The Day the Earth Stood Still

On Thursday, March 12th, 2020, the sports teams stopped, and the universities closed. The theatres canceled performances, and the churches canceled services. On Friday the 13th, the schools were dismissed. On Saturday, the resorts shut down. On Monday, the restaurants were required to suspend all dine-in services. They told us not to go to the movies. Don’t take your kids to the park. Gather in groups less than 100, less than 50, less than 10. One by one, businesses limited their hours, closed their doors, and we were all sent home. Chaos ensued: families suddenly had to figure out how to work from home, homeschool their kids, and find toilet paper. Kids full of energy were limited to run and play in their yards. Couples who had lost their way felt compelled to talk to each other. People living alone were faced with profound loneliness. But in the midst of it all……something beautiful also happened.

We were forced to STOP. Stop filling our days with appointments. Stop running our kids from school to lessons to classes to playdates. Stop the rat race of running here and there and everywhere all day long every day of the week forever and ever amen. And what we found in the stillness was wonderful.

We started to reconnect with our families. Hours of togetherness meant having more conversations, doing more things together, and enjoying being with one another. We got creative with all that time and played games, did art projects, and cooked meals together as a family.

We started to reconnect with our friends. We called each other, had long talks, had virtual happy hours, held Zoom meetings, and FaceTime chats with people who we just hadn’t had the time to pick up the phone and call since who knows when. We reached out to others–friends, neighbors, and strangers–simply to see how they were doing and if they were okay.

We went outside more. We took more walks, played in the yard, sat on the porch, ate picnics on the lawn, hiked, ran, turned our faces toward the sun, and breathed in the fresh air. We planted our gardens and waited for our flowers to come up and colored with chalk on the sidewalks.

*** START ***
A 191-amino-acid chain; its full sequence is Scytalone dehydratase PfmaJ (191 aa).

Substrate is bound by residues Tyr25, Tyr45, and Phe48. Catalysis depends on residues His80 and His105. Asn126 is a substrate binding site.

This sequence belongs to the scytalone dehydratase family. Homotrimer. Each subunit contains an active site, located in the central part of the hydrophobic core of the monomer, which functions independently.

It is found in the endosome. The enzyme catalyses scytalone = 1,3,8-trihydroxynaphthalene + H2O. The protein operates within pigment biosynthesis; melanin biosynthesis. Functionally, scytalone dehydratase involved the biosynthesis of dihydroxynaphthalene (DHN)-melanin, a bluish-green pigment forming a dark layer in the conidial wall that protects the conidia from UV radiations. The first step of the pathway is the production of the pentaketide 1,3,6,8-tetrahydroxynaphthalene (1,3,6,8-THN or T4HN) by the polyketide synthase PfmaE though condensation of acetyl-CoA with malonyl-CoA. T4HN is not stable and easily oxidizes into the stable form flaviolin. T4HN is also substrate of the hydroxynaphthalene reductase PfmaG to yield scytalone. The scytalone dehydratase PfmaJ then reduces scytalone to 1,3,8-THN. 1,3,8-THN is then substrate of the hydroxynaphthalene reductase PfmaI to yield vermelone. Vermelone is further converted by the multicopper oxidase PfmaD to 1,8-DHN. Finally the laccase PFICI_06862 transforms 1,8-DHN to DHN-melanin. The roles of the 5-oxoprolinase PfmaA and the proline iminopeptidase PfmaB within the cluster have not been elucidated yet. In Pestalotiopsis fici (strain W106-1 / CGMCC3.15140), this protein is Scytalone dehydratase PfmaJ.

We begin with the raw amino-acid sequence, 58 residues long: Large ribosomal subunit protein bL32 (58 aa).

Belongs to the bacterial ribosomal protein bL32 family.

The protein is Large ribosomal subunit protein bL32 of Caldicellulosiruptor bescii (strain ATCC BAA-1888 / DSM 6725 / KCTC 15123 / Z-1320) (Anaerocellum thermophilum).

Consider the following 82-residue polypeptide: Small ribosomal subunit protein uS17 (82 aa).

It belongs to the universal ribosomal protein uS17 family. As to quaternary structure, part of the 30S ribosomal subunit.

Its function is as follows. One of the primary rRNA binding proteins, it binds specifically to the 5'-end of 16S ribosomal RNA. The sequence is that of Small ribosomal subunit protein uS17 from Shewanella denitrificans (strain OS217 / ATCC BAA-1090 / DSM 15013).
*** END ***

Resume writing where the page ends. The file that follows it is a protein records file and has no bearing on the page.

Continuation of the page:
We began to search for ways to help and serve. We got really good at finding innovative ways to fill the day. We found pleasure in simplicity and discovered we could still laugh and experience joy.

As I write this, it’s difficult for me to say what happened next. We are only in the first weeks of “social distancing,” likely with many more to come. Some people will lose their jobs, and some people will not be able to pay their rent or their bills. Some people will be hungry. So many of us will lose so much. But my wish for us all is that we will gain so much as well. In our new life that is slowed and simplified, we will find our way back to family, to our joy, and our humanity.

So what will you do when the worst has passed? Will you forget everything you’ve learned from this experience? Or will you carry it with you into whatever comes next? Will we need to be reminded of what is important? What is essential? Will we still help each other? One day we will be through this, and we will return to our jobs and our schools. We will fill our days with appointments, and we will eat standing up at the kitchen counter. We won’t be able to remember the last time we called a good friend only to check-in, and we will have a stack of books on the nightstand that never seem to get read. And when we are there, I want you to cut out this list and hang it on your fridge.


  • Take a walk.
  • FaceTime a friend.
  • Call your mother and ask her how she’s doing.
  • Cook together with your kids.
  • Play a game.
  • Look for ways to help people.
  • Read a book.
  • Color your sidewalk with chalk.
  • Support a local business.
  • Make time for your family.
  • Make time for your hobbies.
  • Cancel just one thing that isn’t really necessary.
  • Breathe slowly.
  • Sometimes, spend a whole day in your pajamas.